Pull requests foster collaboration within your team, ensuring code changes go through required reviews, approvals, and checks before being merged to the base branch.
Create pull requests
In your repository, go to Pull Requests and select New Pull Request.
Select the base branch and the branch you want to merge into the base branch.
You can edit the Title and enter a Description.
Select Create pull request to submit your PR for review.
To save your PR as a draft, select the dropdown next to Create pull request, and then select Create draft pull request.
You can also create a PR by comparing branches. In your repository, go to Branches, locate the branch that you want to compare against the base branch, select More options (⋮), and then select Compare.
To request a reviews from other users in your Gitness instance:
In your repository, go to Pull Requests and select your PR.
On the Conversation tab, in the Reviewers section, select Add.
Select the user that you want to assign as a reviewer.
To review PRs, the user must be a project member.
To remove a reviewer, select More options (⋮) next to the reviewer's name, and then select Remove.
When reviewers leave comments on your PR, you can reply and resolve comments on either the Conversation or Changes tabs.
Reviewers can leave feedback, approve, or reject PRs. Anyone with sufficient permission in the project can review PRs without being assigned as a reviewer.
In your repository, go to Pull Requests and select the PR you need to review.
On the Conversation tab, you can read the PR description and add comments.
On the Changes tab, you can review the code changes and add line-by-line comments.
+icon to comment on a single line.
Select and drag the
+icon to comment on multiple lines.
If everything looks good, you can select Approve to approve the PR for merge.
To request changes, select the dropdown next to Approve and select Request changes.
To leave feedback without a decision, you can add comments on the Changes or Conversation tab.
On a PR's Changes tab, you can mark files as Viewed to collapse the diff. This is useful when reviewing PRs with lots of changed files.
If a file is changed after you mark it as viewed, the file is marked as Change since last viewed, so you don't have to manually check for changes to viewed files.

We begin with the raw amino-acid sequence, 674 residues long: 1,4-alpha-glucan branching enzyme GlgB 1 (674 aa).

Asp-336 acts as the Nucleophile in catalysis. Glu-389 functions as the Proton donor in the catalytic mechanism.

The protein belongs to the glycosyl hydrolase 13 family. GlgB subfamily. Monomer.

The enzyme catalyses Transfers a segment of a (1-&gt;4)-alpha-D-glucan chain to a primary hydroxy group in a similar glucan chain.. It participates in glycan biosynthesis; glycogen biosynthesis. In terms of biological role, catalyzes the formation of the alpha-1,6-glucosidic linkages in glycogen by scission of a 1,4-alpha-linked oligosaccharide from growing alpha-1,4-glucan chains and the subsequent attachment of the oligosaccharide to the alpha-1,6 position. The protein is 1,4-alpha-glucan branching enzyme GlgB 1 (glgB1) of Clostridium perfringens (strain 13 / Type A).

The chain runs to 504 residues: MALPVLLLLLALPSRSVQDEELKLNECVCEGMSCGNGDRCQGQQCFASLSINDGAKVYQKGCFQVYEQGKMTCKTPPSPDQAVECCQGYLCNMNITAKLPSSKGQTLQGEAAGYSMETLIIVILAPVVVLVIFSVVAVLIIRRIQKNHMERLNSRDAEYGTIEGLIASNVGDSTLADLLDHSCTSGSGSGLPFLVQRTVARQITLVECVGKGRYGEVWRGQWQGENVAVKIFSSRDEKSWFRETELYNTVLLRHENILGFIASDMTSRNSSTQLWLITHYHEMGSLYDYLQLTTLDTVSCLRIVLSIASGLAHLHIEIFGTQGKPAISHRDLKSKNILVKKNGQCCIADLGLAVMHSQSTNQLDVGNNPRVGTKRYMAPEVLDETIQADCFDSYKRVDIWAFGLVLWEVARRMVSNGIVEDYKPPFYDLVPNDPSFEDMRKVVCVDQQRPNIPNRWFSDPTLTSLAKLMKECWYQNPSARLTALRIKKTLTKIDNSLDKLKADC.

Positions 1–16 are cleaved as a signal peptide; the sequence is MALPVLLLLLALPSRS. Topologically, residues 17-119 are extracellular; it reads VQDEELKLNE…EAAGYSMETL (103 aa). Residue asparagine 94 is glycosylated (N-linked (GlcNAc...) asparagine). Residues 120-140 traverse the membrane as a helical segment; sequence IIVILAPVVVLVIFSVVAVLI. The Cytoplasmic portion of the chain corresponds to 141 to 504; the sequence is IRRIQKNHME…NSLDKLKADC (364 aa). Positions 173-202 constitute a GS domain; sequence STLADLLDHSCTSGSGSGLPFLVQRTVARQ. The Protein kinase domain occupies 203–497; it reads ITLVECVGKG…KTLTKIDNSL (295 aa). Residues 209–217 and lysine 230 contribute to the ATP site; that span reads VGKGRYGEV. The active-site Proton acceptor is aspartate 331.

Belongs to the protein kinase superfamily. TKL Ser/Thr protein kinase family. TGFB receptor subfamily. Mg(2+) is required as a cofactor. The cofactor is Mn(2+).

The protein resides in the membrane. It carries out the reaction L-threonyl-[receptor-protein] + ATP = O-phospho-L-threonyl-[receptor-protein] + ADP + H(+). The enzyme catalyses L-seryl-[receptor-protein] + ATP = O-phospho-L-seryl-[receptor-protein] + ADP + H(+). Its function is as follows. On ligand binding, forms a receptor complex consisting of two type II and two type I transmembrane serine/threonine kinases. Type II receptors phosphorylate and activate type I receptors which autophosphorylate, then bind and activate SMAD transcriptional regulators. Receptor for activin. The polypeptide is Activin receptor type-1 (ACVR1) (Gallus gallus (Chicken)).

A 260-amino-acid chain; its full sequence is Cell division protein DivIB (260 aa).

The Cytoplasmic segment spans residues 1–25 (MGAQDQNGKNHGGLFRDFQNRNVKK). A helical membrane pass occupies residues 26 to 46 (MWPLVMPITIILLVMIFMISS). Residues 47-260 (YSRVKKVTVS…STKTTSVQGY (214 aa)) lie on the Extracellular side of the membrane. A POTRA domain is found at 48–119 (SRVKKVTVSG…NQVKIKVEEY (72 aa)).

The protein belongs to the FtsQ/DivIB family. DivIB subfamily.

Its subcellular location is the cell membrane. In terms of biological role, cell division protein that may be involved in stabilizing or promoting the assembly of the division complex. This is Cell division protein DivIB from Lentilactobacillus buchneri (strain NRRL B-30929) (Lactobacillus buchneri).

Gitness also tracks file deletions and additions. Assume that a file was deleted in a PR, and you marked it as viewed. If that file is later restored in the PR, Gitness marks the file appropriately so you can review it in its restored state.
A status check appears for each pipeline configured in your repository. A failing pipeline results in a failing status check.
Merge pull requests
Gitness automatically checks for potential merge conflicts in PRs. If conflicts are found, merging is blocked until you resolve the conflicts.
If all checks have passed, you can select a merge strategy:
- Squash and merge: All commits from the source branch are combined into one commit in the base branch.
- Merge pull request: All commits from the source branch are added to the base branch via a merge commit.
- Rebase and merge: All commits from the source branch are rebased and added to the base branch.
Squash and merge is the default strategy. To select another strategy, select the dropdown next to Squash and merge.
Learn more about merge strategies
Merge strategies define how changes from the source branch are integrated to the base branch. Depending on your branch history, some strategies might be unavailable. Also, your team or organization might have a preferred or required strategy. Gitness offers three merge strategies:
Squash and merge: The Squash and merge strategy combines all commits from the source branch into a single commit, or squash commit, on the base branch. This strategy is best if you want to maintain a linear project history. From a project standpoint, a squash commit represents a single, meaningful commit on the base branch. The squash commit preserves the context of all changes through PR comments, discussions, and the metadata stored within the commit itself. However, the drawback is that you lose some granular commit-by-commit metadata that you would retain with other merge strategies.
Merge pull request: The Merge pull request strategy incorporates all commits from the source branch into the base branch through a merge commit. In Gitness, the merge commit captures a snapshot of the codebase after merging the source branch into the base branch. This strategy preserves a detailed history of changes, and this record remains accessible for future reference through the merge commit.
Rebase and merge: With the Rebase and merge strategy, all commits in the source branch are rebased before being incorporated into the base branch. This strategy alters the commit history in order to provide a linear sequence of commits on the base branch. This strategy provides a chronological and streamlined history of events while retaining individual commit messages and contributions.
Close pull requests
In your repository, go to Pull Requests and select the PR you want to close.
Select the dropdown next to Squash and merge, and select Close pull request.
Select Close pull request again to confirm the closure.
To reopen the PR, select Open for review.